According to Dai, the majority of Iranian-Americans "despise" the clerical regime in Tehran, but most are "not fully engaged in political activism." Their reticence is attributable in part to fear of retribution by the regime against family members who have remained in Iran, as well as fear of losing the ability to safely return to see their relations. As well, a dearth of experience with political organizing, pessimism about prospects for regime change, and efforts by the ayatollahs to foment division among exile groups have contributed to this passivity.
Consequently, the relatively small minority of Iranian-Americans who support the regime have exerted oversized influence in the U.S. by partnering with non-Iranian interest groups who have a stake in American appeasement of Tehran. The American Iranian Council (AIC) was founded in 1997 with funding from oil companies and other business interests that stood to profit from the lifting of U.S. economic sanctions on Iran. With the support of Tehran's foreign ministry, AIC-backed "Iran experts" played a high-profile role in the U.S. media promoting "friendship with Iran."
Trita Parsi, who formerly worked as director of development for AIC, founded the National Iranian-American Council (NIAC) in 2002. It drew funding from left-leaning foundations such as George Soros's Open Society Foundations, the Rockefeller Brothers Fund (RBF), and the Ploughshares Fund. The NIAC presented itself as an advocacy group working on behalf of the Iranian-American community, but as with AIC few Iranian-Americans were actively involved with the group. Though Parsi sought to recruit second-generation Iranian-Americans who have been educated on American campuses and veer to the left politically, the NIAC is believed to have only "a few hundred members," said Dai.
The NIAC forged alliances with anti-war and leftist organizations that opposed the George W. Bush administration in the wake of the 2003 U.S.-led invasion of Iraq. As tensions between the U.S. and Iran mounted in 2005 and 2006 over the latter's nuclear program, the NIAC and its allies "espoused the Iranian regime's propaganda campaign that Iran is a victim of U.S. warmonger[s] ... seeking a pretext to wage a military attack against Iran." They proved adept at cultivating media contacts eager to "give a platform" to Parsi and his views.
The Obama administration closely embraced Parsi and the NIAC as it worked to broker the 2015 Iran nuclear deal, or Joint Comprehensive Plan of Action (JCPOA), convinced that American "friendship" with the regime would moderate its foreign policy.
However, the NIAC's influence has weakened in recent years. Dai said the NIAC's "main narrative has been discredited" because the "regime's own behavior after [the] nuclear deal debunked the myth of moderation." The "moderates" who were expected to affect policy change in Iran were shown to be "simply tools and [a] façade for [the] Revolutionary Guard." With mass protests, unrest, and brutal government crackdowns spreading throughout Iran in the last two years, Parsi's cozy relationship with Iranian officials became more of a liability.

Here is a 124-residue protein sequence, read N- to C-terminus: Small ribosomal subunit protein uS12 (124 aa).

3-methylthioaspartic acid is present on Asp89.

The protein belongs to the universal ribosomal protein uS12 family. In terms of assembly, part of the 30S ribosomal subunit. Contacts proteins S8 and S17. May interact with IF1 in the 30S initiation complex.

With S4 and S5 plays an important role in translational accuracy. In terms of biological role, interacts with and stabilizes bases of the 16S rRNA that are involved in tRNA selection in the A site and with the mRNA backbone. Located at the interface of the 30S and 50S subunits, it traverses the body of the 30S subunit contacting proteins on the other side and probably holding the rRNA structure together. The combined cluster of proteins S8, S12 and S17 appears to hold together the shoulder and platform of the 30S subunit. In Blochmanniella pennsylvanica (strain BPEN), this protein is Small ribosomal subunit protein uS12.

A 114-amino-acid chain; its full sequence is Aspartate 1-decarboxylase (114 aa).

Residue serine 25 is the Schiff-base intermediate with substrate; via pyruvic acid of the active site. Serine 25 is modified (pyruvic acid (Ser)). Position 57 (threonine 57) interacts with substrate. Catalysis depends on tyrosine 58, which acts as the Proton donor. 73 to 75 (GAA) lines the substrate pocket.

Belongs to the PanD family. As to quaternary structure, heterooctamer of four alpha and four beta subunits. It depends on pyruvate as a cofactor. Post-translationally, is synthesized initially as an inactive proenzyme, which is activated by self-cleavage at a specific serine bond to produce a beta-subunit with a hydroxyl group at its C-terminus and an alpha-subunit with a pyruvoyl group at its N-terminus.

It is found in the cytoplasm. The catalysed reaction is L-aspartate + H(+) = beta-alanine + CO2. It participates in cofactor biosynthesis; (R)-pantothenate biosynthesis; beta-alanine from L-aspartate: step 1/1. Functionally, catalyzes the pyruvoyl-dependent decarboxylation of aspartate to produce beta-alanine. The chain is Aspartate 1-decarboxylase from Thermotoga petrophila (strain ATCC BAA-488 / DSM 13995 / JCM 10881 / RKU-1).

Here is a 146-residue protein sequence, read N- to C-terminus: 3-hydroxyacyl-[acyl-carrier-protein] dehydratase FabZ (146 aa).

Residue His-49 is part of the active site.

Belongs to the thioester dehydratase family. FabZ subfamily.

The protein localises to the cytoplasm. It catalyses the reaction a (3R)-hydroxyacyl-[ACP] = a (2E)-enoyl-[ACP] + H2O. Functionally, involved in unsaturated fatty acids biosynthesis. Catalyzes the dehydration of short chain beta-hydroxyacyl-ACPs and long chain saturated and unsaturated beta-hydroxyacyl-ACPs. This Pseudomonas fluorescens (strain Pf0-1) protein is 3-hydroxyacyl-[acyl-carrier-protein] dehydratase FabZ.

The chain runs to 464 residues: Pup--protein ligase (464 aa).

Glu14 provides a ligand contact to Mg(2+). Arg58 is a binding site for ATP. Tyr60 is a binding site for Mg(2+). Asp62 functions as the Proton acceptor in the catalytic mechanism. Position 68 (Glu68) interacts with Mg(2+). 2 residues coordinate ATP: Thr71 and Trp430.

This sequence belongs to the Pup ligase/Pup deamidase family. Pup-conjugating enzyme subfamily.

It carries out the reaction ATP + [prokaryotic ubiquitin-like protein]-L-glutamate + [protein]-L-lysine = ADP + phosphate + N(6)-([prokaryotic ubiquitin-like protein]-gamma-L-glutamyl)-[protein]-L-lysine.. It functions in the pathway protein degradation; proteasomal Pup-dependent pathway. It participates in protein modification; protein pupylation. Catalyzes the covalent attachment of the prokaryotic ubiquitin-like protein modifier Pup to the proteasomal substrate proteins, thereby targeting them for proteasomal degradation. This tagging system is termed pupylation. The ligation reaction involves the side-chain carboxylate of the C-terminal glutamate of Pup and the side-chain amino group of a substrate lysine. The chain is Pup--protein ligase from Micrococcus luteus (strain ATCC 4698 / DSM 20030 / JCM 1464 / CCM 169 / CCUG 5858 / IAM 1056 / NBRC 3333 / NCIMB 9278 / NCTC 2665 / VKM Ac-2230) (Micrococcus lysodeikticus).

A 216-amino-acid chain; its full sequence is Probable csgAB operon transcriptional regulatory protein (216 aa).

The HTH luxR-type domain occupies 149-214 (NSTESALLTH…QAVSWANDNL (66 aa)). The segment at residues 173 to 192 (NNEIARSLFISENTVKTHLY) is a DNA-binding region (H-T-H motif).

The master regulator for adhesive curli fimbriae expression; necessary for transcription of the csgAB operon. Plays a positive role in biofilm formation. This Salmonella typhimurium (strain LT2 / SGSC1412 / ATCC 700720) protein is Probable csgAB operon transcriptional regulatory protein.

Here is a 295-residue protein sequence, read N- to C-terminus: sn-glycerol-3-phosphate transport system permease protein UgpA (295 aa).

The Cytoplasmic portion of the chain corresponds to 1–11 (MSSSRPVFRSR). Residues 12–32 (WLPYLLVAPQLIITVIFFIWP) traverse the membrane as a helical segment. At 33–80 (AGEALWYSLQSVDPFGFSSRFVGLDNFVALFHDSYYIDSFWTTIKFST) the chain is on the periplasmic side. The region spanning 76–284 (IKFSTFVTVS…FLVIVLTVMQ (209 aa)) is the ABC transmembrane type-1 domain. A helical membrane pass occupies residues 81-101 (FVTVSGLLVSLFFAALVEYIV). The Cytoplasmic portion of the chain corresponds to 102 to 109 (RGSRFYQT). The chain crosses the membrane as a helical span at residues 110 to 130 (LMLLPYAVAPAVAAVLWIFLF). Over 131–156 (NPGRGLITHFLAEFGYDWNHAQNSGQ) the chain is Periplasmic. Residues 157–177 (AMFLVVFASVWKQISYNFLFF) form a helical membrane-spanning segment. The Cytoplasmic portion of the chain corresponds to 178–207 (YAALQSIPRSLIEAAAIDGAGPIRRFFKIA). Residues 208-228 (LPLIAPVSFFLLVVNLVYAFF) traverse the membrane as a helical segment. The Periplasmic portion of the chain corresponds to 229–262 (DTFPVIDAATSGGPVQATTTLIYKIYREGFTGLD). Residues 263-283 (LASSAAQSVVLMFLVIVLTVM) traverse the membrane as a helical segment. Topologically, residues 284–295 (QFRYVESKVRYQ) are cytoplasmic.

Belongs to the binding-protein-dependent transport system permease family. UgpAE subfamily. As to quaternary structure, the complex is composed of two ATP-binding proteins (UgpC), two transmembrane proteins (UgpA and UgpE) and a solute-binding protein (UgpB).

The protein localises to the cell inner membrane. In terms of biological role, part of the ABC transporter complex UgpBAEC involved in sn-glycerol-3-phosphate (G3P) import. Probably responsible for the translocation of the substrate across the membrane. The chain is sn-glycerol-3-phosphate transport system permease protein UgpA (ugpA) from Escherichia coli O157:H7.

As the NIAC became increasingly stigmatized as a mouthpiece for the Iranian regime, Parsi stepped down as its leader and in 2019 cofounded the Quincy Institute for Responsible Statecraft. Funded by many of the same foundations as NIAC, the Quincy Institute's mission is to promote accommodationist American foreign policy across the board, not just on Iran. An exposé on the Quincy Institute was recently published by Armin Rosen for Tablet magazine.
"The divide between the Iranian people and the regime is getting wider and deeper."
Iranian-Americans are starting to awaken to the deleterious effect of pro-regime lobbying by organizations like NIAC and the Quincy Institute. They have been more active in countering pro-regime narratives as recent developments in Iran have made the prospect of regime collapse more realistic, explained Dai:
Iran's regime is getting weaker and weaker. The divide between the Iranian people and the regime is getting wider and deeper. Iran's economy is completely collapsing. ... I don't see any winning card for the regime to be able to use to save itself.
A number of bona fide Iranian-American organizations in the United States have begun taking their activism to the halls of Congress, most notably Dr. Saeed Ganji's National Union for Democracy in Iran (NUFDI). Joining his efforts are human rights organizations and "civil society and women's rights activists."
In order to make further progress in challenging the pro-regime lobby's narrative and influence, Dai stressed the need for anti-regime activists and their organizations to "be bipartisan – to not get involved with American politics" in view of the polarized political climate in the country.
Marilyn Stern is communications coordinator at the Middle East Forum.